There have never been as many opportunities to land voiceover jobs as we have today. Yet, as bitter a pill as that may be to swallow, statistics dictate it takes about 200 auditions to book a job. Considering a majority of your auditions for voiceover are done from home, here are some of the most common mistakes to avoid to increase your booking potential.

  1. Your slate should match the tone of your read. Slating your name at the top of the audition should match the volume of your take as well as match the “feel”, or emotional tone of the piece. For instance, if the audition requires a somber approach from you, it would be odd and inappropriate to offer a slate that’s perhaps overly cheerful and a complete departure from your overall performance. (Unless your intention is to be funny in real life.)

  1. Follow directions. It’s surprising, really, how only a few talent will read the details the agent painstakingly included in the email pertaining to what’s needed and wanted from you on the audition. Myself included. I embarrass myself at least once or twice a month by either reading too much, or even worse not enough, into the all-too-often simple instructions. When, where, and how define one project to the next, and always matter with potential clients, regardless the industry you’re in.
  1. If the audition is only 20 seconds or less, be sure to offer three takes on the same slate. (If you’re only happy with 2 takes, then submit 2 takes on the same slate/MP3.)

  1. Do your homework. Confused as to what the product or service is? Not sure how to pronounce it, or any of the other terms used in the text? Look it up!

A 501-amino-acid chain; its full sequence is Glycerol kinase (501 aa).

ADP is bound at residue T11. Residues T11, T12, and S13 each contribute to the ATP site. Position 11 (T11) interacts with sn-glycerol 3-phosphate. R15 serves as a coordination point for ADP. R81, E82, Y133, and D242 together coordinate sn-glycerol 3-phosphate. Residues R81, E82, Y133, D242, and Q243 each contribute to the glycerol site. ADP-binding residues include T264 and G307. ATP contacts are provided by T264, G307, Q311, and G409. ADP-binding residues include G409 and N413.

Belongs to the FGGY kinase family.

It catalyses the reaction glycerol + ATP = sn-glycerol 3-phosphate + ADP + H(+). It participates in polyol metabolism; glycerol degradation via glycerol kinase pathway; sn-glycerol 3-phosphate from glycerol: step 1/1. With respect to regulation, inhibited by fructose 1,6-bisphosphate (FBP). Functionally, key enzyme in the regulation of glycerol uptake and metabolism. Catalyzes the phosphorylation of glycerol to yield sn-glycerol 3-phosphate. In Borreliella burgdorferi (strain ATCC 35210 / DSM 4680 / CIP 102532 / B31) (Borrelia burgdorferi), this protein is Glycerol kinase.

1. Submit your auditions well before they are due. The quicker you turnaround your auditions, the more your agents will come to rely on you and therefore include you in more projects—even when the project might be something of stretch for you! Auditions are opportunities. It’s YOUR job to make the most of those opportunities. Besides, even if the specs state you have 2 to 3 days to turn the audition around, waiting till the eleventh hour could very well cost you the job. Clients typically cast the project well before the designated deadline originally given you. Keep in mind, their objective is to get the project produced, approved and shipped… and move on! That should be your objective as well.
  1. If you consistently submit poorly recorded/edited auditions you will not instill confidence.

  1. Don’t submit a dull read! You must self-direct and remember energy is interest. If you are interested, you are interesting. You’re paid to have a pulse. Remain creative!

Copyright © 2018 by Kate McClanaghan. All Rights Reserved.

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